Sales Reporting Tools for Authors

Authors who self-publish, worry about sales for several reasons. Your sales can mean the difference between cat food and steak for dinner! The term “self-publish” means that the author alone is at the wheel without being able to rely on the Tesla self-driving mode. When you point to the reasons for success or failure, your finger points directly at your head!

The traditional method of publishing assumes that you, the author, will write the next Gone With The Wind. Then you ship off your manuscript to a major publisher and sit around, often for months, just to receive the dreaded rejection letter.

The typical publishing cycle for new or unknown authors means months of waiting and potential disappointment. But there is a better way!

What has to be appreciated is that there are thousands of other potential authors trying the same path of getting your story in front of the readers. It’s similar to growing up and wanting to be a basketball player when you are five feet tall. Plus, of course, is the ratio of professional basketball players to the population in the United States.

When there are a few hundred basketball players with over 300-million people, it’s easy to see that you have to have a tiny percentage of making the big times. As an author, it’s the same type of thing when you are going against famous authors such as Stephen King or James Patterson.

Go ahead and have a good cry, then get over it. You’re not a loser. You just need to take a different path.

First, look at what is called the Vanity Press. Vanity Press publishers make you pay a fee to publish your book. This insult on top of injury sort of like when you’re being raped, and you have to hold his balls up off the ground when he’s butt fucking you.

After paying hard-earned dollars to publish your book, what comes next? You end up with a garage full of unsold books that you’ve paid good money to print beforehand.

I have been writing and publishing erotic novels for close to eight years now and have learned some tips and tricks, often painful, to making money writing stories. Writing as Larry Archer, I came into this gig as an engineer by education and training. As a typical engineer, I tend to be anal and detail-oriented in a lot of things.

When I should be out hyping my stories, I’m often alone in my home office, trying to improve my methodology and craft. Currently, I’ve published over thirty novels and novellas to reasonably good reviews. I’m not James Patterson, yet I grovel at his feet for his skill in making a hundred million per year. Will I ever get there, no I doubt it, but I’m having fun.

After writing the next blockbuster, what’s an unknown author to do?

Self-publishing, of course!

Self-publishing is a no-cost method of publishing a story directly to a publisher without having to have your manuscript accepted. Of course, being accepted does not guarantee that anyone will buy your work of art.

The one skill no one seems to acknowledge is that the writer must be able to articulate a story someone else wants to read. It’s like the old story.

Ansel Adams and Ernest Hemmingway were having a drink at a bar. Hemmingway asked Ansel, “I love your pictures! What kind of camera do you use?” To that, Ansel replied, “I love your stories. What kind of typewriter do you use?”

I realize that a number of younger readers may ask, “What is a typewriter?” The lesson here is that equipment doesn’t make a writer good. Their brain is!

After publishing over thirty stories, now it’s easy to do. If you had asked me that question after I’d written my first story eight years ago, the answer would be completely different. But I can boil the solution to that question simply.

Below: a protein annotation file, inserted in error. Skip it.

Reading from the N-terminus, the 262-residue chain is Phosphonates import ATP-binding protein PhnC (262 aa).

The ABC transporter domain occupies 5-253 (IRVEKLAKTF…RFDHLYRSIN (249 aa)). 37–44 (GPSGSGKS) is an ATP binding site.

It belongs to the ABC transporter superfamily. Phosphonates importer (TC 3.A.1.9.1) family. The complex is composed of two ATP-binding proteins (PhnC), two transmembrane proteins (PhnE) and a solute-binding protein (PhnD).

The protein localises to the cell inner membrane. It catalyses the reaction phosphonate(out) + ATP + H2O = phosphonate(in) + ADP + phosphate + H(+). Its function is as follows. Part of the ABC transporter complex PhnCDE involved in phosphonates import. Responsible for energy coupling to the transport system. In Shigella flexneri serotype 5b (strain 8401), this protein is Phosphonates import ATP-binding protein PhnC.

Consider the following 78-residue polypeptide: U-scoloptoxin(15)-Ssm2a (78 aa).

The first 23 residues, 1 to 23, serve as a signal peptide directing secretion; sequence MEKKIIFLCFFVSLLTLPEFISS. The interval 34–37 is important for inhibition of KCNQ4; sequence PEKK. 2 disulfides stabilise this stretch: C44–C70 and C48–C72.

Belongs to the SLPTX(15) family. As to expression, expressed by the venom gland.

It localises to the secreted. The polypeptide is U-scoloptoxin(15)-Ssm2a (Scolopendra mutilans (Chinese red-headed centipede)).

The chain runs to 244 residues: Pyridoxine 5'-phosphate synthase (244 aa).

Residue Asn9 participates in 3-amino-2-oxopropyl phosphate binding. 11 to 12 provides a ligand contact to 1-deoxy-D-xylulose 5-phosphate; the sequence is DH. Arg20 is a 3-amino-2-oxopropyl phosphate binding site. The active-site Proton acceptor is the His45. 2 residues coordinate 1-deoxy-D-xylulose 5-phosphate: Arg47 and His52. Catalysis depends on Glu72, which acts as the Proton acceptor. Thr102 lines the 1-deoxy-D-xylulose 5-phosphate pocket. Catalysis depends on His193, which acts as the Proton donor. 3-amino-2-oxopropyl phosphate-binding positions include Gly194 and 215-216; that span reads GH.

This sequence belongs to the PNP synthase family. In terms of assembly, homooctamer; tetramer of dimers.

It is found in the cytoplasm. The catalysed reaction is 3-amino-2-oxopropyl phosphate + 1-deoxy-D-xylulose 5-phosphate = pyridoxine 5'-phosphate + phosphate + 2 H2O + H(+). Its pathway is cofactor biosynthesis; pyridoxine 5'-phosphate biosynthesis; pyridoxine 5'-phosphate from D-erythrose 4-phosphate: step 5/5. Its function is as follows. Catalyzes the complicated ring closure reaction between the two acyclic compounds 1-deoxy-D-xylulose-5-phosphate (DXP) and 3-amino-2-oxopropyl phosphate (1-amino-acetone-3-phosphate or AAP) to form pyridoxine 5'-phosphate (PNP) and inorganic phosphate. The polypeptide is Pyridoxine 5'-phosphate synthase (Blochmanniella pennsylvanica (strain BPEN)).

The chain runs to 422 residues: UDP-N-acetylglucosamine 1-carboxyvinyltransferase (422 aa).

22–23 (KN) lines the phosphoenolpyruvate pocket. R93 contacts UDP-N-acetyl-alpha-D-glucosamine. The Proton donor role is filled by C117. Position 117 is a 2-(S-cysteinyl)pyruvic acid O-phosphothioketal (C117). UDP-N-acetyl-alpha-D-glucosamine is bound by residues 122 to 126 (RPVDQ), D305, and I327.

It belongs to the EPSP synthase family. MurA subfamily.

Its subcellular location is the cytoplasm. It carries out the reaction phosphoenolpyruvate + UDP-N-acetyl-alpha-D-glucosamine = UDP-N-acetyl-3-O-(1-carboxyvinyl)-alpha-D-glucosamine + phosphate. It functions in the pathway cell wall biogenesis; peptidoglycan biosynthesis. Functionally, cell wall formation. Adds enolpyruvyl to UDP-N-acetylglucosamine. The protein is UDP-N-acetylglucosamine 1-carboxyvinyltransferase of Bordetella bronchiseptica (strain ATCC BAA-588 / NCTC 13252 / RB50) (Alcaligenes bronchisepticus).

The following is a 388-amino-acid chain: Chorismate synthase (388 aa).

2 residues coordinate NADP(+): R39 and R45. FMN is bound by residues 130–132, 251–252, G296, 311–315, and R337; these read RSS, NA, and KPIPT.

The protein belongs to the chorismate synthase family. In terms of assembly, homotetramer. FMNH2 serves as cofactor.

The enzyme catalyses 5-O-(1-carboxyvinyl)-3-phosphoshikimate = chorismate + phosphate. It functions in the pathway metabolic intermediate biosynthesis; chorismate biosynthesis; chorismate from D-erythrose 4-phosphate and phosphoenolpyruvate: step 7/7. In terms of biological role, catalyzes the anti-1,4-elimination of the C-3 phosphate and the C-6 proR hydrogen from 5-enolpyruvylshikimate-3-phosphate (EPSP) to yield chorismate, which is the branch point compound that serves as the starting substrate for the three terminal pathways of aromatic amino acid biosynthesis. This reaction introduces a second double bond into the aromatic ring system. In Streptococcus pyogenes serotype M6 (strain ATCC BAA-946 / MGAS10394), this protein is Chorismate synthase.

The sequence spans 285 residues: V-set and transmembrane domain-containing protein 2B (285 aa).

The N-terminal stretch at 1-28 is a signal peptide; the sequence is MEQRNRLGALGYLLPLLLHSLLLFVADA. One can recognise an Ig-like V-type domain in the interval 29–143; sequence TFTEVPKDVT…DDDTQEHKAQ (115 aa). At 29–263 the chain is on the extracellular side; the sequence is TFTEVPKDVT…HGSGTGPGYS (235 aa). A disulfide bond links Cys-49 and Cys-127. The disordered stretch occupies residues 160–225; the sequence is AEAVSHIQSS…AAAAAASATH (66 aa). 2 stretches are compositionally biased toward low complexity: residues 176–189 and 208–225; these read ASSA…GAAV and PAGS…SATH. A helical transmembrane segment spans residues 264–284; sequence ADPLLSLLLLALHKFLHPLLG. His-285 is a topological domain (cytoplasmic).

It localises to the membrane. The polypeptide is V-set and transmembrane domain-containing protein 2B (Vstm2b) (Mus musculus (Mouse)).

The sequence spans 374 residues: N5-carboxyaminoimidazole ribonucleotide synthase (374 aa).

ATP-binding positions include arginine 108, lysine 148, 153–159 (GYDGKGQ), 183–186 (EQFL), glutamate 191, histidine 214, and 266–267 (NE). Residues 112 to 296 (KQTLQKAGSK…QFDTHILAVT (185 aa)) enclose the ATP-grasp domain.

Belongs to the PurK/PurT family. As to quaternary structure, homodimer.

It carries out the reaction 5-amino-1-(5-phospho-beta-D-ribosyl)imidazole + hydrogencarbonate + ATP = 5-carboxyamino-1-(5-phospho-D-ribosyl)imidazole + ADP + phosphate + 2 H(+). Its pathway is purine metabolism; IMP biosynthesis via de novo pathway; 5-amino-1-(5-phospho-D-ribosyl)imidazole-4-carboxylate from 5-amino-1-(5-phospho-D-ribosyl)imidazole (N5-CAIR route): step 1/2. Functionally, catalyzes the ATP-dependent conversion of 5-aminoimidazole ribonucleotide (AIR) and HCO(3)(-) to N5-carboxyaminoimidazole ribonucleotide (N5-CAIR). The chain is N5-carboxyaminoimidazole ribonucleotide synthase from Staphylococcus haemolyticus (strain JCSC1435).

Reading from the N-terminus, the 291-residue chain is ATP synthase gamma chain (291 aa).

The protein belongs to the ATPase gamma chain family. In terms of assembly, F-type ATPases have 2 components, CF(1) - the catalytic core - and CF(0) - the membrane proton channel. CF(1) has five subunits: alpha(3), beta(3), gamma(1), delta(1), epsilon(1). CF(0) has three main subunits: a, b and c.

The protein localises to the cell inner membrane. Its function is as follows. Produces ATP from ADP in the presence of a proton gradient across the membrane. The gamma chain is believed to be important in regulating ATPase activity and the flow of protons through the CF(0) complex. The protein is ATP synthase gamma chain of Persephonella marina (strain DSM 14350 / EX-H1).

First, go to and grab a free copy of Mark Coker’s publishing guide. It is over 100 pages, yet I would condense it to about ten pages. After reading Mark’s book, which applies to both SmashWords and Amazon Kindle, your story needs to be formatted simply. Do not do anything fancy but typically use “normal” or body style text and “Heading 1” text.

Grab a copy of Calibre for testing purposes. Calibre is a program that allows the user to start with a Word document and convert it to Amazon Kindle MOBI or SmashWords ePub file.

Convert your manuscript using Calibre to one or both formats and inspect the results in Calibre. When you see formatting issues, figure out the problem, then fix it, and reconvert it.

Once the output looks like you want it to, then publish to Amazon and/or SmashWords. During the publishing process, stop at the point where the document file is converted to a MOBI or ePub file format. Download that file and open it in Calibre or your favorite reader software.

Before publishing, make sure that the output is correct. If it looks okay, then complete the steps to publish your story. With Amazon, it takes about two days before they will approve your file. If you discover a formatting mistake, you have to wait two days to fix it.

If you see a problem and fix it, then re-upload while you’re still in the publishing process and don’t have to wait two days to fix it.

As SmashWords publishes immediately, you can immediately fix and republish a story, but if it is fixed beforehand is a cleaner method.

Finally, I want to hype my reason for writing this blog post in the first place. Once you get your story published, the dreaded question is, “Is anyone buying?”

One of my favorite programs is “Book Report,” which can be downloaded at The picture at the top of this blog is a section of my sales results, which shows your top sellers.

Book Report is a free service until your sales reach over $1,000 per month. It runs in your browser and will predict your sales daily, monthly, or a custom date range. Book Report only works with Amazon, which is a shortcoming, yet sales at Amazon will typically give you a similar indication of SmashWords sales.

Larry Archer is a writer of erotic literature, and more on his stories can be found at

About LarryArcher